Tuesday, December 29, 2009

500 Days of Summer Not Enough

     One week ago today, the movie 500 Days of Summer was released on DVD.  It stars Joseph Gordon-Levitt (3rd Rock From the Sun) as Tom, a young man who believes in fate and love and all of those other gushy things.  Tom meets a girl named Summer (Zooey Deschanel, Elf, The Hitchhiker's Guide to the Galaxy) at work and decides that everything he has hoped for is coming true.  The movie chronicles the first five hundred days of Tom's life after he meets Summer, but not in a linear order.  One of the first things the narrator of the movie reveals, though, is that this is not a love story, and though I was skeptical when I heard those words, it is very true.

     It was a very artistic and well made movie.  The skips were not jarring.  They made sense to get the overall feel of the relationship and Tom's life.  The story was told in the order it would make the most sense.  The relationship that developed between Tom and Summer was realistic.  Tom was wracked with indecision and doubt before he got with her.  Then, Summer said she wasn't looking for a relationship,  but she, like many other women in the world, meant she wasn't looking for a relationship with him.  It is a familiar plot, but rarely seen on the movie screen in this manner.  I refuse to spoil the ending, but Summer and Tom as a couple are over long before that 500th day.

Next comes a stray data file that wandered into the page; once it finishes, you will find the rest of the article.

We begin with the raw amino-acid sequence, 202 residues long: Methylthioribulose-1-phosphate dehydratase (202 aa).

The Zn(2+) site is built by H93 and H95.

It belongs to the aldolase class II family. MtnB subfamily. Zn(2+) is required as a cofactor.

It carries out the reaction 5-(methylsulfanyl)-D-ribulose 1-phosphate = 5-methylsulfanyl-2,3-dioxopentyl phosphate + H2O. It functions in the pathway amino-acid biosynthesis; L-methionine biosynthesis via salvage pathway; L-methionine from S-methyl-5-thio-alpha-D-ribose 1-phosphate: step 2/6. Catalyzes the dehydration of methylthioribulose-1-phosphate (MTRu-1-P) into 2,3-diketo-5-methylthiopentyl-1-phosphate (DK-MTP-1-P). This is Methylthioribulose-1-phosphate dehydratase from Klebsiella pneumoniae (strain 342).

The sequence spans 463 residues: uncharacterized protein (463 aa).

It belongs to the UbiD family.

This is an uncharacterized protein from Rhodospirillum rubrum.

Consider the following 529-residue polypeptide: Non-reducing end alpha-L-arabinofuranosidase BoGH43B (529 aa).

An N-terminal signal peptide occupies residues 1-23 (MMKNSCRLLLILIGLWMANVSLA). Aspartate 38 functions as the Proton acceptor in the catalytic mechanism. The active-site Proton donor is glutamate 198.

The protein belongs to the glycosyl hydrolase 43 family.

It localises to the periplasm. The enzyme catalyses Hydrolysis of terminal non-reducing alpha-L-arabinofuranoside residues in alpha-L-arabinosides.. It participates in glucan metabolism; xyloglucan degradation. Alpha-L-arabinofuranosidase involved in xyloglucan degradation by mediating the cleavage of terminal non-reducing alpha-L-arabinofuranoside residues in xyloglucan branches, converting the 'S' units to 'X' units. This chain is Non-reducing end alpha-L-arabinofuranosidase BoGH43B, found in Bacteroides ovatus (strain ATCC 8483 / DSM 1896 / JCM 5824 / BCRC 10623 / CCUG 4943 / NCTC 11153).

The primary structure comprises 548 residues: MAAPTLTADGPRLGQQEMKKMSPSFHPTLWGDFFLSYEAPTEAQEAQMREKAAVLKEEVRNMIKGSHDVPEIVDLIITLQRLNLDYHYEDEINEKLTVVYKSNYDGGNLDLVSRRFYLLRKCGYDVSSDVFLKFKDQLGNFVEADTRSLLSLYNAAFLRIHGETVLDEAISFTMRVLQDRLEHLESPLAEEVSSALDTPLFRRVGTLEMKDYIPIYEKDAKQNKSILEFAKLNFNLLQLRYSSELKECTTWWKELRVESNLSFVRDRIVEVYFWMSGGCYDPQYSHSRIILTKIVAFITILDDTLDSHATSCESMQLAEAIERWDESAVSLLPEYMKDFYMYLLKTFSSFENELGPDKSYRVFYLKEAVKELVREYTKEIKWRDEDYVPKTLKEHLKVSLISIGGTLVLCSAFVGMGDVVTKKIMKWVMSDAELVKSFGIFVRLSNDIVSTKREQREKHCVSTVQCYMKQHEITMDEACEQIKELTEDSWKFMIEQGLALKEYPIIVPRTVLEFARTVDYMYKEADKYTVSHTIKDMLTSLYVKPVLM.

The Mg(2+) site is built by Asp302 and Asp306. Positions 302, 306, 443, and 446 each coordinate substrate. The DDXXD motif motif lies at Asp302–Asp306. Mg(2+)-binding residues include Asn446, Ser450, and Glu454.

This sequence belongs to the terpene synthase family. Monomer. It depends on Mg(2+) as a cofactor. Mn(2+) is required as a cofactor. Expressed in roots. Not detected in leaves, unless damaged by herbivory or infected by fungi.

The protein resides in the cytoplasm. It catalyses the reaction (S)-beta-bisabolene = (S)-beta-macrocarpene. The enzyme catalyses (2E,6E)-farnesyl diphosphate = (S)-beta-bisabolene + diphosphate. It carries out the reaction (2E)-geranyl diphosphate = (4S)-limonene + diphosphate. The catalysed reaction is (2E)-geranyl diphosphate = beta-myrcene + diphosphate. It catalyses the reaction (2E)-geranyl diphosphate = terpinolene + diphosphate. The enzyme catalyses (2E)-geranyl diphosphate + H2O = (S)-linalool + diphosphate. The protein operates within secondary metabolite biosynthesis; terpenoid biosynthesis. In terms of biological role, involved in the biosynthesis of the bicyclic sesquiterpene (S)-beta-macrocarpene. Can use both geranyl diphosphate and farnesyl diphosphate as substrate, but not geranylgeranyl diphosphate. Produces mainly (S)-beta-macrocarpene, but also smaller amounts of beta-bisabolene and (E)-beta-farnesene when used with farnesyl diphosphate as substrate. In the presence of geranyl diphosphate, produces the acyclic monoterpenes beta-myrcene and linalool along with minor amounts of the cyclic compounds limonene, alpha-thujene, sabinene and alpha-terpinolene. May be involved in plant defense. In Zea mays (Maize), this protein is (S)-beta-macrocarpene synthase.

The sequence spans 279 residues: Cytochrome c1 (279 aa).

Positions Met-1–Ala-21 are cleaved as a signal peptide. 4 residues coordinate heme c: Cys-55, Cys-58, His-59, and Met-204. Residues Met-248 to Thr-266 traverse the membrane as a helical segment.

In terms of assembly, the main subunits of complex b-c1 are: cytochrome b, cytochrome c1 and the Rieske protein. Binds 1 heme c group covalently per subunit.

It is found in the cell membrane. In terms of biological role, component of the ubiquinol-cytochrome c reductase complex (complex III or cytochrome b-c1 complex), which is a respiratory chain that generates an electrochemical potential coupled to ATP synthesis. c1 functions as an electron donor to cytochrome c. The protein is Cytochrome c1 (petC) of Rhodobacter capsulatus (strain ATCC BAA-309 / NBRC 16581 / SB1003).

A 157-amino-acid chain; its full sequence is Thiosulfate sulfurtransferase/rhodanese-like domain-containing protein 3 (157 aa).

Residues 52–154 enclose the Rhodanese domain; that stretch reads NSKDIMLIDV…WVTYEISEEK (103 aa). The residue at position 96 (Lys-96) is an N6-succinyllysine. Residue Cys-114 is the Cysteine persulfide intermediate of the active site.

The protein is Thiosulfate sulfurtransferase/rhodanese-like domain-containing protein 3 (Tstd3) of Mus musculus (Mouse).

The tone of the movie was very storybook for a large part, sort of like the television show Pushing Daisies, though not to that extreme.  The music fit perfectly, and Gordon-Levitt and Deschanel both did outstanding jobs.  Between the casting, tone, direction, and everything else, I have only praise for this film.  I only wish it were a little longer than its ninety minute run time so I could see what happened after the 500th day, but then that would spoil the part of the story that was important.  This movie set out to tell a very specific set of events in Tom's life to get him from one place to another, and it did that, without falling into stereotypes or destroying notions of love and destiny.  A charming and heartbreaking tale told beautifully.

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